There’s a lot to celebrate about the Haibike SDURO ALLMTN Plus, it’s one of the higher-end offerings with a Yamaha drive system that I’ve tested and I think the larger tires make sense for this sort of application. I love the sturdy and stiff thru-axles, the name brand suspension with full adjustability and especially the seat post dropper. Despite having a front and rear derailleur (which means two sets of shifters), the cockpit stays manageable… You can still reach the dropper switch and the button pad and I like the locking grips they chose. For me personally, the lack of shift sensing was easy to overcome but given how powerful the motor is and what I have heard from owners of Bosch systems (which do have shift sensing) I suspect the chain, sprockets, and derailleurs will need more frequent tuning and I’d approach this bike carefully, perhaps riding on paved surfaces, to get used to it all before charging up steep hills. I don’t love having to shift frequently through a range of gears to hit a certain desired speed but in practice, maybe speed isn’t as much of a focus as instant power and smooth quiet delivery? There are a lot of people who like this setup and are happy to save the $500 to $1,000 vs. Bosch. Ultimately, it’s the kind of thing you might want to try by visiting a local shop if you can. For those who have never ridden an electric bike, this will probably feel amazing… but as someone who tests regularly and likes to spin faster (due to a knee sensitivity) this is not my first choice.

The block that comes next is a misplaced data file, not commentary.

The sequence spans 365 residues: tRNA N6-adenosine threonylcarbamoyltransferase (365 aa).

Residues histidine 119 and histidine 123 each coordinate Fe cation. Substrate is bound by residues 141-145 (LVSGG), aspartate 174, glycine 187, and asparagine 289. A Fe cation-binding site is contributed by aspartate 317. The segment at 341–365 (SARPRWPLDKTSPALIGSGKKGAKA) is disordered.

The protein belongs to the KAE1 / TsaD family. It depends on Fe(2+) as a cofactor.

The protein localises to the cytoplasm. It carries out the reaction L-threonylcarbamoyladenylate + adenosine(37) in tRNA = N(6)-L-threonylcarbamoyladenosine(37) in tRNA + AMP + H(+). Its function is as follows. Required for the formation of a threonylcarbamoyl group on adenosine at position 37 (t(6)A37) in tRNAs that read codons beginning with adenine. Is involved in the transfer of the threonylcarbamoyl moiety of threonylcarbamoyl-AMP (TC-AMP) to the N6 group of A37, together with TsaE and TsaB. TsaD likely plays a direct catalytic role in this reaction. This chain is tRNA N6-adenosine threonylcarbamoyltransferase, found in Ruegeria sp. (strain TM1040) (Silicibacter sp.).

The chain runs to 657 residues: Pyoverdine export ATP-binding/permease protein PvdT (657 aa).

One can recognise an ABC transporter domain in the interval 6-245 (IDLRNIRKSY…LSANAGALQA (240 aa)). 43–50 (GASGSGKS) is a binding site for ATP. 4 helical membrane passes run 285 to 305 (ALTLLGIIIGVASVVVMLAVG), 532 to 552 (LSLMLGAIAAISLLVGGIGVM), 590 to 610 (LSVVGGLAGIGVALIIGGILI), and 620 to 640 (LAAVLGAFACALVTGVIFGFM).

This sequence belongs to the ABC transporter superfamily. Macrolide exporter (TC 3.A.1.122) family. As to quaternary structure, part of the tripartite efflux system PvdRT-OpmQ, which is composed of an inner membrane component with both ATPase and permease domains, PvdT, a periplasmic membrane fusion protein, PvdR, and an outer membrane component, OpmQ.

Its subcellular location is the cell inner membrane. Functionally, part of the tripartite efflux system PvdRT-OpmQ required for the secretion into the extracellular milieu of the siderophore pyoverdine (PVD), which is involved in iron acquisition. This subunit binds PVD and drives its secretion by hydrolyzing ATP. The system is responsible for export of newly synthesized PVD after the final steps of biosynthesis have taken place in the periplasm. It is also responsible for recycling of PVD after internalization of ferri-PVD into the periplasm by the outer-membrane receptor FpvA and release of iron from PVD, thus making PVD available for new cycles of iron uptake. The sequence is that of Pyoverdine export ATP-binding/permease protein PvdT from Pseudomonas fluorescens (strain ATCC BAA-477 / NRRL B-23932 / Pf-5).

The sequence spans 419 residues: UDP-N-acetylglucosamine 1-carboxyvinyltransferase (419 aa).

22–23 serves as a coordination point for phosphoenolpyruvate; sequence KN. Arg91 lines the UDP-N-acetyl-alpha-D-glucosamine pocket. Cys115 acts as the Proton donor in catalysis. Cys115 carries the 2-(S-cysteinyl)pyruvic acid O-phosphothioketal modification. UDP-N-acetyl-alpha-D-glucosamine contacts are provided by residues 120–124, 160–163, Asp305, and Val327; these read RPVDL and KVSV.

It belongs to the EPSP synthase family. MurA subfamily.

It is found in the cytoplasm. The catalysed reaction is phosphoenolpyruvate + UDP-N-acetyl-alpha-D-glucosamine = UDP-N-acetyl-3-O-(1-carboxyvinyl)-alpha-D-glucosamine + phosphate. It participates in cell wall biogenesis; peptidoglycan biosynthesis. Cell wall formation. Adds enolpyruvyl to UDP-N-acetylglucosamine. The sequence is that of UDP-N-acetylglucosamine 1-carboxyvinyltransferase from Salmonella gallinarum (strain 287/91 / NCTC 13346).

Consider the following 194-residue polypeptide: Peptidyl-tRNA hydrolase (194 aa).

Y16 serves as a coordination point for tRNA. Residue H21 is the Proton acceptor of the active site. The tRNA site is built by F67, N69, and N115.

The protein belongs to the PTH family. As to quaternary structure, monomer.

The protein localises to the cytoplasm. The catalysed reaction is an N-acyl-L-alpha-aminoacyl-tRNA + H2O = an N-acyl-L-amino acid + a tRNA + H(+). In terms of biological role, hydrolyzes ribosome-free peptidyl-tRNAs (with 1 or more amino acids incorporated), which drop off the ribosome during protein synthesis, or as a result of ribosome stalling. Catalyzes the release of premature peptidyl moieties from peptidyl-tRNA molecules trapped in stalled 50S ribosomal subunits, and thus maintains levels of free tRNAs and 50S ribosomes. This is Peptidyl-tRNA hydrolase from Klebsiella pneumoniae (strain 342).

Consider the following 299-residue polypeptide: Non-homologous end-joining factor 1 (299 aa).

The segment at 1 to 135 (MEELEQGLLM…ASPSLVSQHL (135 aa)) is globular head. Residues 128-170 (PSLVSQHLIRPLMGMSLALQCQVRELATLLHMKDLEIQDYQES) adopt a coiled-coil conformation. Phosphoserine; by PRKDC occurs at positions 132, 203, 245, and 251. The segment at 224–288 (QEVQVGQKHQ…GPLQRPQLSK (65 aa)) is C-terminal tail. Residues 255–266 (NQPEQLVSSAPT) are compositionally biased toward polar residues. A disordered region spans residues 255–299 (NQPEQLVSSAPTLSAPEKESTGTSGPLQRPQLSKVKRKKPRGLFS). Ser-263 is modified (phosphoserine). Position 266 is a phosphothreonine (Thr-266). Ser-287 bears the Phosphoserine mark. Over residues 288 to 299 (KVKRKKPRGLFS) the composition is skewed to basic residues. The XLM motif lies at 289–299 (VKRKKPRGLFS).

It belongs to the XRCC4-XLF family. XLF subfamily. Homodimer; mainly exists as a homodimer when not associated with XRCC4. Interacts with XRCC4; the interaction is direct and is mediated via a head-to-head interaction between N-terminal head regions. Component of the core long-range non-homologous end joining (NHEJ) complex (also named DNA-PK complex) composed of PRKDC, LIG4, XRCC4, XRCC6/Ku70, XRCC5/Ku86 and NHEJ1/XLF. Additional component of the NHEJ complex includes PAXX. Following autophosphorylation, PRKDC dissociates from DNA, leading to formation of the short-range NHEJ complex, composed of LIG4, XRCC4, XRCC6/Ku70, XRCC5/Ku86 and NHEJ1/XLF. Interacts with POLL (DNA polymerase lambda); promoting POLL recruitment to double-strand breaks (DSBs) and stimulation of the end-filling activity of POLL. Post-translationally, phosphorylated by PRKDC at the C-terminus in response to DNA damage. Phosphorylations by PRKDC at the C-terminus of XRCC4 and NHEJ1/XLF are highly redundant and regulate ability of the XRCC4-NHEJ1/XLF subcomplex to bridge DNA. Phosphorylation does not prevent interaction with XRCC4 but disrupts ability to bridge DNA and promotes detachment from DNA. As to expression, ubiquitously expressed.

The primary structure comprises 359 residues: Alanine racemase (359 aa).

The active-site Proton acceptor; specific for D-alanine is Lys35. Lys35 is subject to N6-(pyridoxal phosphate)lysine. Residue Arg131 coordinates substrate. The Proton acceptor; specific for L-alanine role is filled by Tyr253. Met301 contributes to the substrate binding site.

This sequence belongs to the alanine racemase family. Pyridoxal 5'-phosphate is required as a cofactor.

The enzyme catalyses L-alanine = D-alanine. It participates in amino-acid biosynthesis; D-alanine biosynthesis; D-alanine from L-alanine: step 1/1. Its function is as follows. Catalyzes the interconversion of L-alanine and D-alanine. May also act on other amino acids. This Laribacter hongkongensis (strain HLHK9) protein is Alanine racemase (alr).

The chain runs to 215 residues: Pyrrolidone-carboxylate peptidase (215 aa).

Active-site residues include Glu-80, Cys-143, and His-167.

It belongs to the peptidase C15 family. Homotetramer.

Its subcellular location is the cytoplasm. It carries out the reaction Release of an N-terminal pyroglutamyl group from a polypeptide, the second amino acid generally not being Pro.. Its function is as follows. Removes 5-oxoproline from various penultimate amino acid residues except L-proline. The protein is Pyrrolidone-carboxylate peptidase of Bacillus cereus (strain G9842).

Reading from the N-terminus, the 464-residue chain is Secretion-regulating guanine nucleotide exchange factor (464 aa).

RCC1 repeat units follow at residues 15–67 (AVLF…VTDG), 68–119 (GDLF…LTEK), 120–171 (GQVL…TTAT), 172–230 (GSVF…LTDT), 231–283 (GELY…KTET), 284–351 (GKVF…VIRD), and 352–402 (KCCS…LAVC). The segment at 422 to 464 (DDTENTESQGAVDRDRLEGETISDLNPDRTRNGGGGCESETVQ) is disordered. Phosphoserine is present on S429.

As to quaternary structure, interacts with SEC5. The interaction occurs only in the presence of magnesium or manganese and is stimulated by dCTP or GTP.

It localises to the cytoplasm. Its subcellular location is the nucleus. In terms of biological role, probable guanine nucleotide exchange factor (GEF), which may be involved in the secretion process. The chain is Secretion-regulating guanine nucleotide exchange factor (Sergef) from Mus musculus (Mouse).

- Plus sized tires (those over 2.8″ wide) have caught on with electric mountain bikes because they can run at lower PSI, provide better traction and cushion and reduce deflection and slipping on rocky surfaces, the SDURO ALLMTN Plus uses higher quality Schwalbe tires that are 3″ wide